Here the central theme of the book emerges. We are used to think of making as a `project', with a rather precise idea in mind of what we like to produce (a plan, a design) and a supply of materials to achieve it. Ingold contrasts this `hylomorphic' model with a `morphogenetic' approach that enacts making as a contingent process of growth. Making becomes a process of entering "the grain of the world's becoming and bend it to an evolving purpose". The author goes on to demonstrate the power and relevance of the morphogenetic approach in a revealing series of case studies centering on very different `things and beings' drawn from the realms of anthropology, archeology, art and architecture (`the four A's'). These include ancient utensils such as paleolithic handaxes, quasi-natural landscape features such a prehistoric mounds and technical, complex artefacts such as watches and cathedrals. Ingold wields the morphogenetic perspective as a conceptual lever to unearth layers upon layers of very rich and surprising insights. On this journey he sides with intellectual allies such as Deleuze and Guattari, Richard Sennett, Vilem Flusser, Gregory Bateson and the paleontologist André Leroi-Gourhan (to name just a few).

The relevance of Ingold's argument goes beyond the already expansive territory encapsulated by the four A's. From my perspective it connects seamlessly with recent (and not so recent) insights in decision-making theory, in management, foresight and transition studies and in soft systems approaches. On the other hand it seems that the epistemology defended by Ingold is a radical critique of the kind of `hard' systems thinking that is sought after by decision-makers who are increasingly taxed by the savage unruliness of the world unfolding beyond their boardroom doors. This kind of `joined-up thinking' Ingold considers to be "a friend of reason but an enemy of sentience".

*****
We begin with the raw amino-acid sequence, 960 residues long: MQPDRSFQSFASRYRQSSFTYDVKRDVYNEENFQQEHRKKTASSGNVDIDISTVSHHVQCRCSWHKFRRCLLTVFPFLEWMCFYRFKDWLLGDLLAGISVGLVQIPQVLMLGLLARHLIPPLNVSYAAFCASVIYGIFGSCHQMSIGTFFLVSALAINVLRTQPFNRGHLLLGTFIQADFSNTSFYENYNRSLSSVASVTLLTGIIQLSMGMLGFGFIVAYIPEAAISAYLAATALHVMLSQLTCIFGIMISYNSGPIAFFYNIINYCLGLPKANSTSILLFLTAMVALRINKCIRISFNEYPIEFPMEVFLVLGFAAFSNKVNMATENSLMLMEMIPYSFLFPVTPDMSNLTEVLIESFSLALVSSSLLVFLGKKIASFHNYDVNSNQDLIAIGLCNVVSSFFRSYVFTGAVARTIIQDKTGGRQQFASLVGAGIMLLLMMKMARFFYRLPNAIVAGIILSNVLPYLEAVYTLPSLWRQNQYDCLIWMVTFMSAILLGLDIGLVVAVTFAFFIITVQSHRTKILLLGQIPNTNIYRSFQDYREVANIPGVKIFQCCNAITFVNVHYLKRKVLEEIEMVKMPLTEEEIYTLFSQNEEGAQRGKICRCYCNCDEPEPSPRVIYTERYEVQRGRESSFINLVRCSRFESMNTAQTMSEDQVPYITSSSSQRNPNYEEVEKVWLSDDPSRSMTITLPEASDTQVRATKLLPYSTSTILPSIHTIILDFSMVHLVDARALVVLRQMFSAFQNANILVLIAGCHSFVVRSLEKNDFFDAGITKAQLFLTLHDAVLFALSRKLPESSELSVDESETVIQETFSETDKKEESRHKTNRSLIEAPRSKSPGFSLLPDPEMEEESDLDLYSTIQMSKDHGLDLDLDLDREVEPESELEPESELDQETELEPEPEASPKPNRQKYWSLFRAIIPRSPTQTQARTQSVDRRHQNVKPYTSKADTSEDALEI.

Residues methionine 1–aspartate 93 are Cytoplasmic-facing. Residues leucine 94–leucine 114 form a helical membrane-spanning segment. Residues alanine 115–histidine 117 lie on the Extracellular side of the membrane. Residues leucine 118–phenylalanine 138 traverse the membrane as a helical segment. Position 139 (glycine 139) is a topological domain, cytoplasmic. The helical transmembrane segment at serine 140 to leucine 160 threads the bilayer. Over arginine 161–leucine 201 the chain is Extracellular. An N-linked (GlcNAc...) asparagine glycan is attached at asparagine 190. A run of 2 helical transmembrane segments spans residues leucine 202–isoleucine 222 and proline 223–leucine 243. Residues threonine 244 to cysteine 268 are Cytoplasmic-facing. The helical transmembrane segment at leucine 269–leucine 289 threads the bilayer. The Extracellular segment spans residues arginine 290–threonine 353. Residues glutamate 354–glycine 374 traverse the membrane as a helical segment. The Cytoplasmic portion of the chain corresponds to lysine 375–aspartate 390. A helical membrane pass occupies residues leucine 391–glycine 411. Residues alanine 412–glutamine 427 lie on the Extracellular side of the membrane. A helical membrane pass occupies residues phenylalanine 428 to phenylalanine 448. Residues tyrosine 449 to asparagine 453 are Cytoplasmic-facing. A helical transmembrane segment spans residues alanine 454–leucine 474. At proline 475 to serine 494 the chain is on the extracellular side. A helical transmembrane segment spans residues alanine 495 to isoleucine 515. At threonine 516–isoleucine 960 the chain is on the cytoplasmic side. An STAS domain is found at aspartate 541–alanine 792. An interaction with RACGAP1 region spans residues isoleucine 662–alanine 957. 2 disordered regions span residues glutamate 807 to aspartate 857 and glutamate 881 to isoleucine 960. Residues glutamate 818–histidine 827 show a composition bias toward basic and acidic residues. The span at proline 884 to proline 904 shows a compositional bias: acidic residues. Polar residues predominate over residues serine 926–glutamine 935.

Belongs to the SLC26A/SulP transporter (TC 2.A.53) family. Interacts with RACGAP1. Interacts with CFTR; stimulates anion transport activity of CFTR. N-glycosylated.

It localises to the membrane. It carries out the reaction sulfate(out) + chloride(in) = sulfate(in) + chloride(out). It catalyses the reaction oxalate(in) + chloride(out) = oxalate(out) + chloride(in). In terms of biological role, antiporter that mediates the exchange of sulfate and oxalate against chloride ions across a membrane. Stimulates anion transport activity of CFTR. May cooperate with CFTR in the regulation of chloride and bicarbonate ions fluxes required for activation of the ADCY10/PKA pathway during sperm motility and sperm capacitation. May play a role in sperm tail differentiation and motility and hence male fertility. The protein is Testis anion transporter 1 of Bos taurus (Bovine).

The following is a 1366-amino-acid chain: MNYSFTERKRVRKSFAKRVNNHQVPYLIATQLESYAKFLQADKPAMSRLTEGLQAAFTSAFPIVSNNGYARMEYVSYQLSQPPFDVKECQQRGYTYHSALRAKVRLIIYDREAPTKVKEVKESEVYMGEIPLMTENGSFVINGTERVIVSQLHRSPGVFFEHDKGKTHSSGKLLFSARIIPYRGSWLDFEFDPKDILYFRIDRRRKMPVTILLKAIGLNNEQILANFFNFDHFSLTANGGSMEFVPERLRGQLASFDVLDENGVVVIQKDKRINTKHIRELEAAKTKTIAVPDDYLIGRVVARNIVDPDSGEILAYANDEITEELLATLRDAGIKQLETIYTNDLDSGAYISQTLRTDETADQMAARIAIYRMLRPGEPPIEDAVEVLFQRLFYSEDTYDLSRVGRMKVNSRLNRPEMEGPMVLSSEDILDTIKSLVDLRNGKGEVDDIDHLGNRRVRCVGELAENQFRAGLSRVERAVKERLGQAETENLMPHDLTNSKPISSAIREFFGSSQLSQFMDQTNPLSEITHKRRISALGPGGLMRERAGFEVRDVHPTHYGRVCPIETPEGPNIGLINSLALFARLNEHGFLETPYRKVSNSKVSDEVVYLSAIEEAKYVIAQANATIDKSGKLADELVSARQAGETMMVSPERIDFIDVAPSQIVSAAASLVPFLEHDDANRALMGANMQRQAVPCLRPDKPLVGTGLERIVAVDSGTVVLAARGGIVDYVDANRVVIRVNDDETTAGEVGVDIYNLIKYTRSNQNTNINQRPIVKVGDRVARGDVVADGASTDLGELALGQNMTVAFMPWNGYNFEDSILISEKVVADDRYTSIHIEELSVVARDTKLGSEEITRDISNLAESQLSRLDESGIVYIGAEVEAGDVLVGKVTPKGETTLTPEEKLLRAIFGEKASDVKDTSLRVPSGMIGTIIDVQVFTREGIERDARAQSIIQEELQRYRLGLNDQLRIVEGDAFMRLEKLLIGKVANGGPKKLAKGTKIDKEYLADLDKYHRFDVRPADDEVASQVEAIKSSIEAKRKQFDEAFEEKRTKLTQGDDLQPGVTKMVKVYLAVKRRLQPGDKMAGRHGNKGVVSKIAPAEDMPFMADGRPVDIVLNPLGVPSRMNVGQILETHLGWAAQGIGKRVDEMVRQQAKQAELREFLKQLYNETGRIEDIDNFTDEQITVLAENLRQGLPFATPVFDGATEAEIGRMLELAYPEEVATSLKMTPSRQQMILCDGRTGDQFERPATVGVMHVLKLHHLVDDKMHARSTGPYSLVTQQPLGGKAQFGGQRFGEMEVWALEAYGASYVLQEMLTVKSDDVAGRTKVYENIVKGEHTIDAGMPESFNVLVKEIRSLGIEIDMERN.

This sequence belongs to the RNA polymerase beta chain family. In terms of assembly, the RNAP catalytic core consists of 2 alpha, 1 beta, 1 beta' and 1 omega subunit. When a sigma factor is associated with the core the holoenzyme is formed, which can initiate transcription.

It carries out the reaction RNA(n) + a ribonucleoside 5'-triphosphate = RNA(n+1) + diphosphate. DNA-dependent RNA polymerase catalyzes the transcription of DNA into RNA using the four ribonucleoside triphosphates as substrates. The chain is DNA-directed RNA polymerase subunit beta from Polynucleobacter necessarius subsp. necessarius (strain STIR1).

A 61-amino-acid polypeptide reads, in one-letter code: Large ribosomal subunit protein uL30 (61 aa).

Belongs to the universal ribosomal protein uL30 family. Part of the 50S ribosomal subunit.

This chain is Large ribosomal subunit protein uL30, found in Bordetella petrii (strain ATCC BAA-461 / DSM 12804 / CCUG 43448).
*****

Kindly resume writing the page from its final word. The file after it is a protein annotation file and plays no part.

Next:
Apart from the cogency of an argument that is very difficult to do justice in a brief review, it seems to me this book has a number of qualities that enhance the reading experience. Despite its richness it is a slim volume (a mere 140 pages) and therefore doesn't impose undue claims on time-pressed readers. Ingold's prose is, as always, carefully groomed and accessible without being condescending. Also, I relished the appositeness of the carefully chosen references, which provide opportunities for engaging follow-up study (Lars Spuybroek's `The Architecture of Continuity: Essays and Conversations' and David Turnbull's `Masons, Tricksters and Cartographers' to name but two of my personal favourites). Altogether this is an important book that I'd like to emphatically recommend to the intellectually curious, whatever their disciplinary background.
Profile Image for Lieke.
66 reviews6 followers
May 31, 2023
Everyone who has anything to do with creativity should read this!
Profile Image for Vahid Askarpour.
79 reviews6 followers
October 3, 2021
چگونه ميتوان دانش و معرفتى پيرامون چيزها حاصل كرد؛ نه اينكه لزوماً چيزها را شواهد (بخوانيد بردگان)ى براى تحصيل شناختى نسبت به انسان ها در نظر آورد؟ اين كتاب نخستين رساله در خط مقدم برسازش يك منظومه معرفتى نوين خواهد بود كه ميتوان آن را "چيزشناسى" دانست كه "چيزنگارى" هم قسمى از آن است. نگارش آن را بى گمان از تيم اينگولد ميتوان چشم داشت كه پيشتر با نگارش كتابهاى زنده بودن و تاريخچه خطها زمينه را براى ورود به ساحت ساختن و كنكاشى ژرف در همه ابعاد آن فراهم ساخته است. انسان شناسى وى را هرگز نميتوان انسان شناسى در معناى متعارف آن برشمرد.
Profile Image for Susan B.
40 reviews2 followers
December 11, 2022
Very beautiful book!! Anti-capitalist at its finest! I've read it for a course at uni but really enjoyed
Profile Image for Alex.
101 reviews6 followers
January 25, 2016
Beautiful and insightful prose on the nature of understanding how beings of all type meld their energy with their environment in wondrous composition.

"All learning, as I hope that you have found by now, is self-discovery. Where next? Know for yourself!"
Profile Image for Paris Sel.
8 reviews13 followers
June 22, 2016
Bringing the 4As together makes more and more sense while reading it. Demanding at points but very rewarding.
Displaying 1 - 7 of 7 reviews